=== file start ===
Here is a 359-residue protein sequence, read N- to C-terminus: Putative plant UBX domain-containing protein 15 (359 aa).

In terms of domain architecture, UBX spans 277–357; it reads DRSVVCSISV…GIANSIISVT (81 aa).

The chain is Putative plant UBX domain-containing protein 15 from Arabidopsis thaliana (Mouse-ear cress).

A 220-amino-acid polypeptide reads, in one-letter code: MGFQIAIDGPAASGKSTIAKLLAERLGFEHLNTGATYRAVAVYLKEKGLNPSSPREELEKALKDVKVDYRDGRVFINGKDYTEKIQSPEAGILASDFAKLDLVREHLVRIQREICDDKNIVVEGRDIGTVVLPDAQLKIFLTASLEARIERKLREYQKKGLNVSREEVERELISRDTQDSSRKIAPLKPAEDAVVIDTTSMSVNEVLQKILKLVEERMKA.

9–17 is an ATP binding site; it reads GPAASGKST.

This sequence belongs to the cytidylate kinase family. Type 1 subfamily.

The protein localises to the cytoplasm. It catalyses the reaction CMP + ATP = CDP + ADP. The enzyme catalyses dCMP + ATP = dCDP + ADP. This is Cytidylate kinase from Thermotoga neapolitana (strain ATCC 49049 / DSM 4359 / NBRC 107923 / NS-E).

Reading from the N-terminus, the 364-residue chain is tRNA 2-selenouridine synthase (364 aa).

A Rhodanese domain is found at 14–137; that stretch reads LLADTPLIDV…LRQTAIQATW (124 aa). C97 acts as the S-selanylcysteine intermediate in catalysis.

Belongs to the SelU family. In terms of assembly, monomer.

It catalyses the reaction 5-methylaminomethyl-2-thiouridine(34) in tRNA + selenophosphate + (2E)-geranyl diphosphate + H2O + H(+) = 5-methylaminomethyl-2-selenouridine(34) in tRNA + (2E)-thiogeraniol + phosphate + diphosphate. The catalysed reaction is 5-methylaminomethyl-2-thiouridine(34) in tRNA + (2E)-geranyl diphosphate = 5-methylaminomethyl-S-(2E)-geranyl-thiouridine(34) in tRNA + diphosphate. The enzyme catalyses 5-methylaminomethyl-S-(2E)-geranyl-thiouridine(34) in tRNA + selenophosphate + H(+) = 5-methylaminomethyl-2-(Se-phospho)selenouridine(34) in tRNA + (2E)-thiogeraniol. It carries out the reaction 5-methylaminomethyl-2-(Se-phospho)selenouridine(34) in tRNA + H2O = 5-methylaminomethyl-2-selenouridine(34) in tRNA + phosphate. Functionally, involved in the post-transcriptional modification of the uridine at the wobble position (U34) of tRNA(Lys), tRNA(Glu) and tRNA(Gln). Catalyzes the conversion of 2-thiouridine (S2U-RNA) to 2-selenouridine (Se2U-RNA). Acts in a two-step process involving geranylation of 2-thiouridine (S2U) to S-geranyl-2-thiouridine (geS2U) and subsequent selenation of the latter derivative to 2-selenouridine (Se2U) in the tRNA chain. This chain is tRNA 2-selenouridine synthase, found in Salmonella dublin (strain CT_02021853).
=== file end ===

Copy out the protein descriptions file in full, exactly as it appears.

Here is a 359-residue protein sequence, read N- to C-terminus: Putative plant UBX domain-containing protein 15 (359 aa).

In terms of domain architecture, UBX spans 277–357; it reads DRSVVCSISV…GIANSIISVT (81 aa).

The chain is Putative plant UBX domain-containing protein 15 from Arabidopsis thaliana (Mouse-ear cress).

A 220-amino-acid polypeptide reads, in one-letter code: MGFQIAIDGPAASGKSTIAKLLAERLGFEHLNTGATYRAVAVYLKEKGLNPSSPREELEKALKDVKVDYRDGRVFINGKDYTEKIQSPEAGILASDFAKLDLVREHLVRIQREICDDKNIVVEGRDIGTVVLPDAQLKIFLTASLEARIERKLREYQKKGLNVSREEVERELISRDTQDSSRKIAPLKPAEDAVVIDTTSMSVNEVLQKILKLVEERMKA.

9–17 is an ATP binding site; it reads GPAASGKST.

This sequence belongs to the cytidylate kinase family. Type 1 subfamily.

The protein localises to the cytoplasm. It catalyses the reaction CMP + ATP = CDP + ADP. The enzyme catalyses dCMP + ATP = dCDP + ADP. This is Cytidylate kinase from Thermotoga neapolitana (strain ATCC 49049 / DSM 4359 / NBRC 107923 / NS-E).

Reading from the N-terminus, the 364-residue chain is tRNA 2-selenouridine synthase (364 aa).

A Rhodanese domain is found at 14–137; that stretch reads LLADTPLIDV…LRQTAIQATW (124 aa). C97 acts as the S-selanylcysteine intermediate in catalysis.

Belongs to the SelU family. In terms of assembly, monomer.

It catalyses the reaction 5-methylaminomethyl-2-thiouridine(34) in tRNA + selenophosphate + (2E)-geranyl diphosphate + H2O + H(+) = 5-methylaminomethyl-2-selenouridine(34) in tRNA + (2E)-thiogeraniol + phosphate + diphosphate. The catalysed reaction is 5-methylaminomethyl-2-thiouridine(34) in tRNA + (2E)-geranyl diphosphate = 5-methylaminomethyl-S-(2E)-geranyl-thiouridine(34) in tRNA + diphosphate. The enzyme catalyses 5-methylaminomethyl-S-(2E)-geranyl-thiouridine(34) in tRNA + selenophosphate + H(+) = 5-methylaminomethyl-2-(Se-phospho)selenouridine(34) in tRNA + (2E)-thiogeraniol. It carries out the reaction 5-methylaminomethyl-2-(Se-phospho)selenouridine(34) in tRNA + H2O = 5-methylaminomethyl-2-selenouridine(34) in tRNA + phosphate. Functionally, involved in the post-transcriptional modification of the uridine at the wobble position (U34) of tRNA(Lys), tRNA(Glu) and tRNA(Gln). Catalyzes the conversion of 2-thiouridine (S2U-RNA) to 2-selenouridine (Se2U-RNA). Acts in a two-step process involving geranylation of 2-thiouridine (S2U) to S-geranyl-2-thiouridine (geS2U) and subsequent selenation of the latter derivative to 2-selenouridine (Se2U) in the tRNA chain. This chain is tRNA 2-selenouridine synthase, found in Salmonella dublin (strain CT_02021853).